SJ: Thank you for sharing that. You have a very, very cool family!
KA: Thank you, thank you. You’ll meet them. My mother will jump on the first plane, as soon as I’m situated, to come. And my kids are incredible. They’re on Instagram, you know, on their stories, saying “my pops is a Princeton man! Way to go pops!” So, it really feels good.
SJ: Yeah, they got a cool dad!
KA: You’ll see ‘em, they’ll come. You know, my kids came to Dartmouth, they came to visit me, but everyone was gone. I’m so excited for them to come here when there’s life on campus.
SJ: My last question is: what are you looking forward to?
KA: I’m looking forward to getting to meet and get to know the students. I’m looking forward to spending time with students, looking forward to getting to know the community. I’m really excited about Fridays. I’m really excited about Jummah and sharing this space again with everyone. Fellowship in the sense of togetherness. I’m looking forward to thinking together with the community of ways to honor and celebrate Sohaib. I’m also looking forward to putting the MLP with departments across campus. Like African American Studies. Other departments, other programs. Like leadership. You should take advantage of opportunities to develop your leadership skillset, let’s say, for example, sexual violence. Are there Muslim students who are engaged or a part of the voice, or the efforts, or the conversations around gender, for instance? Conversations around service, social justice. How can we be good partners across campus, around issues that are important to the Muslim community. That are meaningful and creating a healthier, more full experience for the Muslims on campus.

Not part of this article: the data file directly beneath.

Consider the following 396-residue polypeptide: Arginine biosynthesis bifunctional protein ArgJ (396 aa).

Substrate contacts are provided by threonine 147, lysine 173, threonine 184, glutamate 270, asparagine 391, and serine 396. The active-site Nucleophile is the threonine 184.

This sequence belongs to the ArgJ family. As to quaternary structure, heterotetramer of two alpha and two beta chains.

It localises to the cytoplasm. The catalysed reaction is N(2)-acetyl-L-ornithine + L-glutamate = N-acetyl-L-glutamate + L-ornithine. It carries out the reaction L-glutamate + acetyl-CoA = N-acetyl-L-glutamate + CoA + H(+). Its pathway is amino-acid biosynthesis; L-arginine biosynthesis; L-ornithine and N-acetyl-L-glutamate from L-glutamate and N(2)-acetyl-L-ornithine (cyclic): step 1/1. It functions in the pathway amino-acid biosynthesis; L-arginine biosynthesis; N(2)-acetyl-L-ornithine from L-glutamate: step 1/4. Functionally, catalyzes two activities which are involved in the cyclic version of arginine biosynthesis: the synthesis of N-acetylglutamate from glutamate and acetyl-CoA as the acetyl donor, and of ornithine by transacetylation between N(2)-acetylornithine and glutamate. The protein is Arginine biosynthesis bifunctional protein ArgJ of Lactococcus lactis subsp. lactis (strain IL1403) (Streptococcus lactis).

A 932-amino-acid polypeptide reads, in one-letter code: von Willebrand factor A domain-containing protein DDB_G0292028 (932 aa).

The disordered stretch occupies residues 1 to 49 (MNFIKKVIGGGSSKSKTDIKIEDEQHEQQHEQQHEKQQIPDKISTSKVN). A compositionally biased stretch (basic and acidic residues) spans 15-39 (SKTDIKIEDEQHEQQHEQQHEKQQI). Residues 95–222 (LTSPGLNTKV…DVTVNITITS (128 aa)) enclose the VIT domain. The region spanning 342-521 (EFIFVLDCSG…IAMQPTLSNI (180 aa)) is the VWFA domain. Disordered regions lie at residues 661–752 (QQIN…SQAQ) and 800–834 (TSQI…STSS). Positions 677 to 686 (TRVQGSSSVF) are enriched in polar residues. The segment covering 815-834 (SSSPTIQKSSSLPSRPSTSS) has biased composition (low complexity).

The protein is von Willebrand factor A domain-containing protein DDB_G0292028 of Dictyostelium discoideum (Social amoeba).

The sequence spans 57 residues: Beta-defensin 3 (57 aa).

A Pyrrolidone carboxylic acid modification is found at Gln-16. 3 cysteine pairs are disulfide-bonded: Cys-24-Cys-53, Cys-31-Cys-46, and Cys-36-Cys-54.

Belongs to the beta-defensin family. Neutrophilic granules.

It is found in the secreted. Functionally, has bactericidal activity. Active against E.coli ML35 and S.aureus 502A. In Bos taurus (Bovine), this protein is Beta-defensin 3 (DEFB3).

SJ: Thank you so much for talking to me, Imam Khalil. It has been such a pleasure.